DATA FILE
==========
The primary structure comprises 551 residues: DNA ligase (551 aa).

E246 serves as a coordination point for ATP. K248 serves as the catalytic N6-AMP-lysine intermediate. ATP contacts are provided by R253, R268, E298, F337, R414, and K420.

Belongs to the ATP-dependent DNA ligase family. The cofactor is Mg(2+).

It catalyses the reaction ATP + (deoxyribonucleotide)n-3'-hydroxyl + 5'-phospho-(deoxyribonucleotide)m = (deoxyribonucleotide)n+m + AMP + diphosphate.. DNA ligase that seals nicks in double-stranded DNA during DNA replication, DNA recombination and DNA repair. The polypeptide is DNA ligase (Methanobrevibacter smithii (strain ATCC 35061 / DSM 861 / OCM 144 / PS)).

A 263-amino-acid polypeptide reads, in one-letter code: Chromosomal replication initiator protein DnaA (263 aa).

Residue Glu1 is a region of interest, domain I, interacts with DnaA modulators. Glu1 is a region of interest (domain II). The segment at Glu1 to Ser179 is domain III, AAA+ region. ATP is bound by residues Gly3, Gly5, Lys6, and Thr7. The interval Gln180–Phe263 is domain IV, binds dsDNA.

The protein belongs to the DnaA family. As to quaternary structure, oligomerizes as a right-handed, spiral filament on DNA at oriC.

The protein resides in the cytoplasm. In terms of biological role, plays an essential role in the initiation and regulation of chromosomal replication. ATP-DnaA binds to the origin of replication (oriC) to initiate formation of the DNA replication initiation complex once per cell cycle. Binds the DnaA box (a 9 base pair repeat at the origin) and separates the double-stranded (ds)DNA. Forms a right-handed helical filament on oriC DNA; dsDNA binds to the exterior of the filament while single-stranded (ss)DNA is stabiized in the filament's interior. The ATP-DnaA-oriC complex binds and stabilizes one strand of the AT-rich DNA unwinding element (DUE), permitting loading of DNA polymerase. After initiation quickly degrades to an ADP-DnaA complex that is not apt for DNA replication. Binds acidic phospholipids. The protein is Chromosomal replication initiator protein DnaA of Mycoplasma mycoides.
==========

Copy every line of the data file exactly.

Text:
The primary structure comprises 551 residues: DNA ligase (551 aa).

E246 serves as a coordination point for ATP. K248 serves as the catalytic N6-AMP-lysine intermediate. ATP contacts are provided by R253, R268, E298, F337, R414, and K420.

Belongs to the ATP-dependent DNA ligase family. The cofactor is Mg(2+).

It catalyses the reaction ATP + (deoxyribonucleotide)n-3'-hydroxyl + 5'-phospho-(deoxyribonucleotide)m = (deoxyribonucleotide)n+m + AMP + diphosphate.. DNA ligase that seals nicks in double-stranded DNA during DNA replication, DNA recombination and DNA repair. The polypeptide is DNA ligase (Methanobrevibacter smithii (strain ATCC 35061 / DSM 861 / OCM 144 / PS)).

A 263-amino-acid polypeptide reads, in one-letter code: Chromosomal replication initiator protein DnaA (263 aa).

Residue Glu1 is a region of interest, domain I, interacts with DnaA modulators. Glu1 is a region of interest (domain II). The segment at Glu1 to Ser179 is domain III, AAA+ region. ATP is bound by residues Gly3, Gly5, Lys6, and Thr7. The interval Gln180–Phe263 is domain IV, binds dsDNA.

The protein belongs to the DnaA family. As to quaternary structure, oligomerizes as a right-handed, spiral filament on DNA at oriC.

The protein resides in the cytoplasm. In terms of biological role, plays an essential role in the initiation and regulation of chromosomal replication. ATP-DnaA binds to the origin of replication (oriC) to initiate formation of the DNA replication initiation complex once per cell cycle. Binds the DnaA box (a 9 base pair repeat at the origin) and separates the double-stranded (ds)DNA. Forms a right-handed helical filament on oriC DNA; dsDNA binds to the exterior of the filament while single-stranded (ss)DNA is stabiized in the filament's interior. The ATP-DnaA-oriC complex binds and stabilizes one strand of the AT-rich DNA unwinding element (DUE), permitting loading of DNA polymerase. After initiation quickly degrades to an ADP-DnaA complex that is not apt for DNA replication. Binds acidic phospholipids. The protein is Chromosomal replication initiator protein DnaA of Mycoplasma mycoides.